130 E 21st Street – Bernardo Trevizo

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130 E 21st Street – Bernardo Trevizo

Bernardo Trevizo is an artist, illustrator, animator, and painter born and raised in Wichita, Kansas. His parents are immigrants from Chihuahua, Mexico.

My work confronts memories from childhood. The environments I create are psychologically charged. The thick layers of paint carry the presence of what happened in the space. The mark-making and spatial distortions convey a sense of anxiety and panic which is a result of not facing the past. The house serves as space where all moments live from which there is no escape. Ghosted images serve as metaphors for the impressions that these events have left on me. It’s not necessary for the viewer to know what my memories are specifically about, but it can serve as a prompt for their own introspection. My objective for the viewer is to empathize with these images, and not try to decipher a specific narrative.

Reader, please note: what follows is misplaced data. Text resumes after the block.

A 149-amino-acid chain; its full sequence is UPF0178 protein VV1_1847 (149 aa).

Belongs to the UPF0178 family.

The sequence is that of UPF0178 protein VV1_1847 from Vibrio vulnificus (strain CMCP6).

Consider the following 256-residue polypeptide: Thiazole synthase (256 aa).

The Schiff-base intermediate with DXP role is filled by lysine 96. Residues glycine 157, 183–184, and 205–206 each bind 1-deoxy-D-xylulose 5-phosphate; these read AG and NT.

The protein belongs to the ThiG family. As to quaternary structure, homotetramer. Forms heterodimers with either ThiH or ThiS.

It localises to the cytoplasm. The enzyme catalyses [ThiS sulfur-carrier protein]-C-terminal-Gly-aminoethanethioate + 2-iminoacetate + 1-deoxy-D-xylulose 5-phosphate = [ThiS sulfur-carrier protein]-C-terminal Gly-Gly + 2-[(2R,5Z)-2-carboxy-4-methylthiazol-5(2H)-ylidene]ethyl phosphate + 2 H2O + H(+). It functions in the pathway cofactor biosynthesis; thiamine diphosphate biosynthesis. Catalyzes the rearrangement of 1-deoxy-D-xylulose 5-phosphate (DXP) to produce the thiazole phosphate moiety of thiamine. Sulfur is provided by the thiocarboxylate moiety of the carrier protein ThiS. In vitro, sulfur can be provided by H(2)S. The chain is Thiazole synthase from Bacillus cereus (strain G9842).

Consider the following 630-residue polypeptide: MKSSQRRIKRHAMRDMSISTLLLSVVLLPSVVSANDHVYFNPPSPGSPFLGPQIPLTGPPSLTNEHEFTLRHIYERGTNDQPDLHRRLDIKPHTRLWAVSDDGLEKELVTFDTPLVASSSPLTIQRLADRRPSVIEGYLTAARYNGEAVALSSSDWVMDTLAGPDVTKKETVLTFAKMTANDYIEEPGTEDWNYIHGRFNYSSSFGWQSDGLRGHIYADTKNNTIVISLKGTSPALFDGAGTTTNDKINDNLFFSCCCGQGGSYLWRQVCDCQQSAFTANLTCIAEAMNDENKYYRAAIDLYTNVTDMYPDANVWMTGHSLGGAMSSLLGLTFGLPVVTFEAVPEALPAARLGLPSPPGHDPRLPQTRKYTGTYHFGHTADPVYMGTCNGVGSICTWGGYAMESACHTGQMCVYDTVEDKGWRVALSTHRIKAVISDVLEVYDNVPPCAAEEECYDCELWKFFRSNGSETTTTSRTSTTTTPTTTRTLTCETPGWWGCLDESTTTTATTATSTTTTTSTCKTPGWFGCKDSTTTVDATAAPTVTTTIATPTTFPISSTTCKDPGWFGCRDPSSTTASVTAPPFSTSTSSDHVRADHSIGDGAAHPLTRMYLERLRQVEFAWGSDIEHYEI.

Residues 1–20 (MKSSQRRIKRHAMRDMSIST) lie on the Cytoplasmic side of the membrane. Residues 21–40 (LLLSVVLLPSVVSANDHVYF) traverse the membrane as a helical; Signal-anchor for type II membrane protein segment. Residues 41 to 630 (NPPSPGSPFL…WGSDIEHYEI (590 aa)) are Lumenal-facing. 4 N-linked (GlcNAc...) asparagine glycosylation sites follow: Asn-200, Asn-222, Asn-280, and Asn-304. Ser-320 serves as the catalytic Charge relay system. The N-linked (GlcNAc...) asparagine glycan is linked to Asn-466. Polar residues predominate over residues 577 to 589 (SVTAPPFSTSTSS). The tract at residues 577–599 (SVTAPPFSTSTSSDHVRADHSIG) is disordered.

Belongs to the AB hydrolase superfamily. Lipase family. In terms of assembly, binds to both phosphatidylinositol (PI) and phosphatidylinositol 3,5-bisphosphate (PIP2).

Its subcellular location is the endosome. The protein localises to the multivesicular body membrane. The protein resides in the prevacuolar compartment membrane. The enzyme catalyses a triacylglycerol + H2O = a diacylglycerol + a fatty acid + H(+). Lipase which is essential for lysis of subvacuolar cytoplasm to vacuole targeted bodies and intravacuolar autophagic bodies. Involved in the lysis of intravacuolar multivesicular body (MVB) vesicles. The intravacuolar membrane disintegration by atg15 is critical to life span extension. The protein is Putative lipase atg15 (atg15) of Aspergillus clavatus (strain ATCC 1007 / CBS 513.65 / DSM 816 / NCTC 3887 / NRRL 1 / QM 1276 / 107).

I wanted to honor the Indigenous past of Wichita as well as the indigenous past of the people that now live in the north end of Wichita that of course is the Mexicans. With this mural, I want to represent the Indigenous people of Wichita which are the Wichita people who lived on this land for thousands of years before European colonization. The Wichita people are often not represented besides the sculptures near cowtown, and I think they should be I also want to represent the Native people of Mexico since there are so many different nations in Mexico I decided to choose the one that most people are familiar with the Aztecas. My mural will be an open Kansas field where the sun is rising in the background. In the foreground it will be the last Aztec Emperor named Cuauhtémoc, giving an elote con mayonesa, cotija cheese, and tajin, to the Wichita chief Wee-Ta-Ra-Sha-Ro. Elote is a popular treat among Mexicans that goes back thousands of years. It is now very popular in Wichita as well as everywhere else. The gift of the elote that Cuauhtémoc is giving Wee-Ta-Ra-Sha-Ro will be centered to the sun in the background which represents the sharing of this land that happens today as well as the many cultures that live in Wichita, but it also represents the similar fates that all indigenous people share.